Shrek Forever After (2010)

Shrek Forever After is the fourth and final Shrek film and the first one to be directed by Mike Mitchell. It stars the voices of Mike Myers, Cameron Diaz, Eddie Murphy, Antonio Banderas, Walt Dohrn, Jon Hamm, Jane Lynch, Julie Andrews and John Cleese.

Plot:
Shrek (Mike Myers) should be happy – he has everything he ever wanted. He married the love of his life, Fiona (Cameron Diaz), he has three kids. His best friend Donkey (Eddie Murphy) comes over regularly. But the routine of it all, and the tourists on Star Tours, wear Shrek down. Out of desperation he makes a deal with Rumpelstiltskin (Walt Dohrn) – Shrek gets one day as a regular, frightening oger, and Rumpel gets one day from his childhood. But Rumpel has ulterior motives, of course, and takes the day Shrek was born – which means that he was never born at all. Now Shrek has only 24 hours to find Fiona, make her fall in love with him and share true love’s kiss to break the deal.

There is nothing technically wrong with Shrek Forever After. But something crucial seems to be lacking from the film. And in the end, it leaves you feeling a little unsatisfied.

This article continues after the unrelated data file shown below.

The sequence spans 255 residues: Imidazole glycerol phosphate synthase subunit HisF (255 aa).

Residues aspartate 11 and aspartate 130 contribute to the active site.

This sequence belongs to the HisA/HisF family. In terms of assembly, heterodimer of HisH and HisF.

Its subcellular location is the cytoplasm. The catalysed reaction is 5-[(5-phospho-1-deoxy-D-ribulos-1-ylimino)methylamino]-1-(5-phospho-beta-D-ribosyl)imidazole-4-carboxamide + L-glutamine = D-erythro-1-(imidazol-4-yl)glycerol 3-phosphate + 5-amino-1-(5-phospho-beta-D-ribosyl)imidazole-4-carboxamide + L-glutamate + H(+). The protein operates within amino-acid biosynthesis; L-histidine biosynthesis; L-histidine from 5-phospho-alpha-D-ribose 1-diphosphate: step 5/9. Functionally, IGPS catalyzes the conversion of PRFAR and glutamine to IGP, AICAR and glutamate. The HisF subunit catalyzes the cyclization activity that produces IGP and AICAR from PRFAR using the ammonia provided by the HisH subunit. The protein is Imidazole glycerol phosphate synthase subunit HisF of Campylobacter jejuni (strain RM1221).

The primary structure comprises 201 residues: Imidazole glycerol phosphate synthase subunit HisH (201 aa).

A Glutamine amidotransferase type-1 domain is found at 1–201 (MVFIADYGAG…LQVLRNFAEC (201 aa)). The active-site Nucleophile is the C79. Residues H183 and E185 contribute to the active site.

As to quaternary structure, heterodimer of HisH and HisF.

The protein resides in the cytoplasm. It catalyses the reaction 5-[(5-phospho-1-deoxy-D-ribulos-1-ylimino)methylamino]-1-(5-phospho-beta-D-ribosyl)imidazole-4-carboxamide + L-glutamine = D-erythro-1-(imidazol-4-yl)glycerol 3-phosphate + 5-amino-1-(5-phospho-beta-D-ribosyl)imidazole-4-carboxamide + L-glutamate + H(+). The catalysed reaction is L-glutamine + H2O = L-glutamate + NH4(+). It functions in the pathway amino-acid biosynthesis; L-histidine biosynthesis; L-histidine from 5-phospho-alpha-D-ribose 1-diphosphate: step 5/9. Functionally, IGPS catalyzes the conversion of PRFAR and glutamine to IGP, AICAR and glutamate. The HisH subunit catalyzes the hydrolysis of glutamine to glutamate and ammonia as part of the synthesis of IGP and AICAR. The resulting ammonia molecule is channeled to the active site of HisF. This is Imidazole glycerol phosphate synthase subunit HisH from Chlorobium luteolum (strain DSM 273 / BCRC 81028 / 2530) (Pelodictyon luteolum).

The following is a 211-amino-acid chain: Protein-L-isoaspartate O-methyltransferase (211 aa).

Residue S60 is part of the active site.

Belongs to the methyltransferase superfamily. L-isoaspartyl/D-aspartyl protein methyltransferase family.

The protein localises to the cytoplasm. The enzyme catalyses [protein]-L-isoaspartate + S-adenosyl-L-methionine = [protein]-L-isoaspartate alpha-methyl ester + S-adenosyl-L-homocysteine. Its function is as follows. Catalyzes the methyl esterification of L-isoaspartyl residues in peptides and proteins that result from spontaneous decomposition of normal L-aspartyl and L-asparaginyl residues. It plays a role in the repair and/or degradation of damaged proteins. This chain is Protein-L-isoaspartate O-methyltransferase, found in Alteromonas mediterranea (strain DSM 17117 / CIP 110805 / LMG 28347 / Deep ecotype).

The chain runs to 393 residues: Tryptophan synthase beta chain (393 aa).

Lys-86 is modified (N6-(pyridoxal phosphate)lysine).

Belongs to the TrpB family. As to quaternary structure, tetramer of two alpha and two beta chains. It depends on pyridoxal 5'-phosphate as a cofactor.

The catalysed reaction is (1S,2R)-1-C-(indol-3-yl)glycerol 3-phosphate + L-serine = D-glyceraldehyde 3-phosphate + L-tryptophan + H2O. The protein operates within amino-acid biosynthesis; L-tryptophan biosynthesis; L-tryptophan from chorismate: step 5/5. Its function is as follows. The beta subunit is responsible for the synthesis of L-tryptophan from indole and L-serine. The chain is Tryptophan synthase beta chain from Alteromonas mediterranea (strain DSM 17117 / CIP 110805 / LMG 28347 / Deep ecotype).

As I said before, there’s nothing actually wrong with the film. Mike Mitchell continues the honored tradition of cramming more references into five minutes of Shrek than into a dissertation and the humor pretty much stays the same too.

And yet, you suffer from the feeling Shrek does: you got what you wanted but it doesn’t feel right. Something is missing.

It might be that the movie is one big meta joke about monotony and routine. But then again, this would require a level of genius that I don’t think this movie has.

Nevertheless, the film was entertaining and there were some really good laughs. The world looks stunning, as usual, even though the 3D was completely unnecessary.

Summarising: If you liked the first three movies, you’re going to like this one. But you might feel like something’s missing, just like I did.

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3 thoughts on “Shrek Forever After (2010)

  1. I know exactly what you mean. I should have liked this movie much more than I actually did. And since I was sitting fairly close to the screen the 3D just made things uncomfortable.

  2. Ditto for me as well– enjoyable but lacked a certain something– didn’t seem to me to have as many clever pop culture references as the previous movies.

  3. @ramblingperfectionist I hate it when that happens with the 3D.

    @Lesa I don’t know if there were less pop culture references, or if it just wasn’t enough anymore to keep me interested.

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